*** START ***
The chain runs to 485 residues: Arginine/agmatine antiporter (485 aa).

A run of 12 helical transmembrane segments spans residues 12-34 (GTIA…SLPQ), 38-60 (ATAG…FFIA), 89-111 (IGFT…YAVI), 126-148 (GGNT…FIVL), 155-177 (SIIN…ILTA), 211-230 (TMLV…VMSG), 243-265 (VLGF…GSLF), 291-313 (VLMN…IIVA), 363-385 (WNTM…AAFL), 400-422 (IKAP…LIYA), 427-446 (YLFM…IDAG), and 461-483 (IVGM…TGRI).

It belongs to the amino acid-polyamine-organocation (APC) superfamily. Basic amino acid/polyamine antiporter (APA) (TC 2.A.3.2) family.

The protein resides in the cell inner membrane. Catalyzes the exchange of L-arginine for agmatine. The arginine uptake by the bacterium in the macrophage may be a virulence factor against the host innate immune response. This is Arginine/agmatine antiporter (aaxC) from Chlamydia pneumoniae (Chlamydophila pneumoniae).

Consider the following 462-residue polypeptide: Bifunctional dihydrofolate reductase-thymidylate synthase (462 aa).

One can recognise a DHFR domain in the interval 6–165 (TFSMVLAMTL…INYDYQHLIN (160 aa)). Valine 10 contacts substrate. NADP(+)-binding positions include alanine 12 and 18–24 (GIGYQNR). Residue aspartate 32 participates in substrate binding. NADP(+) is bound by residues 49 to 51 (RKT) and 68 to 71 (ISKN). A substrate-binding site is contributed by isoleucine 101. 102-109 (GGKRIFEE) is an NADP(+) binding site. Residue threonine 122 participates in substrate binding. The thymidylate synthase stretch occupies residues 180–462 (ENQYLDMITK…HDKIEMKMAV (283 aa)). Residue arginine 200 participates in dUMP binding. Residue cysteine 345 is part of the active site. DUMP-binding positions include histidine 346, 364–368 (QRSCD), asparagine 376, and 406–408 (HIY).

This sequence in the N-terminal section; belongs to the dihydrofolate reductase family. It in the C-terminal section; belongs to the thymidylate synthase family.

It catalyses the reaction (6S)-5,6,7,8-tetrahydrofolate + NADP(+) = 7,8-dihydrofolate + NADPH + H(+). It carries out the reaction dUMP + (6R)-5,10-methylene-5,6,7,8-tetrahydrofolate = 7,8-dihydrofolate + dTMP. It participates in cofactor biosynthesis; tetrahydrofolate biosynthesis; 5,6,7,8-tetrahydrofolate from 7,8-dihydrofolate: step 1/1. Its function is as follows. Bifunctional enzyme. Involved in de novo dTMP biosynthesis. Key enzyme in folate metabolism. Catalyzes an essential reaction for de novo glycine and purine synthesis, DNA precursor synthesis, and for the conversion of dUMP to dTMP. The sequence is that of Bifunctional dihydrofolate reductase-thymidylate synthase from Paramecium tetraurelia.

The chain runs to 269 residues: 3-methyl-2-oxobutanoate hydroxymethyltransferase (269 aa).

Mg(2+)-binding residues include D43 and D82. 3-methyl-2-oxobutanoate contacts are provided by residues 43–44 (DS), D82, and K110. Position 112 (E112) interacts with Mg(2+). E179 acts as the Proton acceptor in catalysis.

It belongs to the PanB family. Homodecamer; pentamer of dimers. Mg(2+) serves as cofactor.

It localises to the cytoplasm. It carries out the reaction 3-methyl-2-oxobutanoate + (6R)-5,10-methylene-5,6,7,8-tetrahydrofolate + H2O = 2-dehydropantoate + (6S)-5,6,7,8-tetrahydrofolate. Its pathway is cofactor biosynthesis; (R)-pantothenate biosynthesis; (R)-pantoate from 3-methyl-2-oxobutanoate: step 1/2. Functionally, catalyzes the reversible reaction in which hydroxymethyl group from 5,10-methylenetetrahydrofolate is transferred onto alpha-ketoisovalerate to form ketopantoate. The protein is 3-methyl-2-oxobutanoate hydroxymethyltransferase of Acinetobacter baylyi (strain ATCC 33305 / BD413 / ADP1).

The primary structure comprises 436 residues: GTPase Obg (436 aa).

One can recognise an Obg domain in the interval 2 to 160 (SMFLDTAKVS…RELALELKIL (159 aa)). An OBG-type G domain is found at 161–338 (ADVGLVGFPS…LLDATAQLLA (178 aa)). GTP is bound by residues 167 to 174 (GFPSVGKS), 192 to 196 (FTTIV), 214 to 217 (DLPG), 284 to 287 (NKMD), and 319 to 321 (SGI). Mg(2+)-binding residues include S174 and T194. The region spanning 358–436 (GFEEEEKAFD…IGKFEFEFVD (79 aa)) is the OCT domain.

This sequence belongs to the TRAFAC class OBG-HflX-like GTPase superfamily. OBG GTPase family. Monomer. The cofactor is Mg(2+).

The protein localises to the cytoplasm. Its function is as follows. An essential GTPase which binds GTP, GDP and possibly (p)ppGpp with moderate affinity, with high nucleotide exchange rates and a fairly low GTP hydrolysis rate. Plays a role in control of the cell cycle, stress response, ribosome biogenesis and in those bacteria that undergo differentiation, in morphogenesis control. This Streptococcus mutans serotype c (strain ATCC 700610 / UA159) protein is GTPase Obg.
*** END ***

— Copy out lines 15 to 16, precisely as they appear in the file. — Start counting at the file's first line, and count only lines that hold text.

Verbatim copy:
This sequence belongs to the TRAFAC class OBG-HflX-like GTPase superfamily. OBG GTPase family. Monomer. The cofactor is Mg(2+).

The protein localises to the cytoplasm. Its function is as follows. An essential GTPase which binds GTP, GDP and possibly (p)ppGpp with moderate affinity, with high nucleotide exchange rates and a fairly low GTP hydrolysis rate. Plays a role in control of the cell cycle, stress response, ribosome biogenesis and in those bacteria that undergo differentiation, in morphogenesis control. This Streptococcus mutans serotype c (strain ATCC 700610 / UA159) protein is GTPase Obg.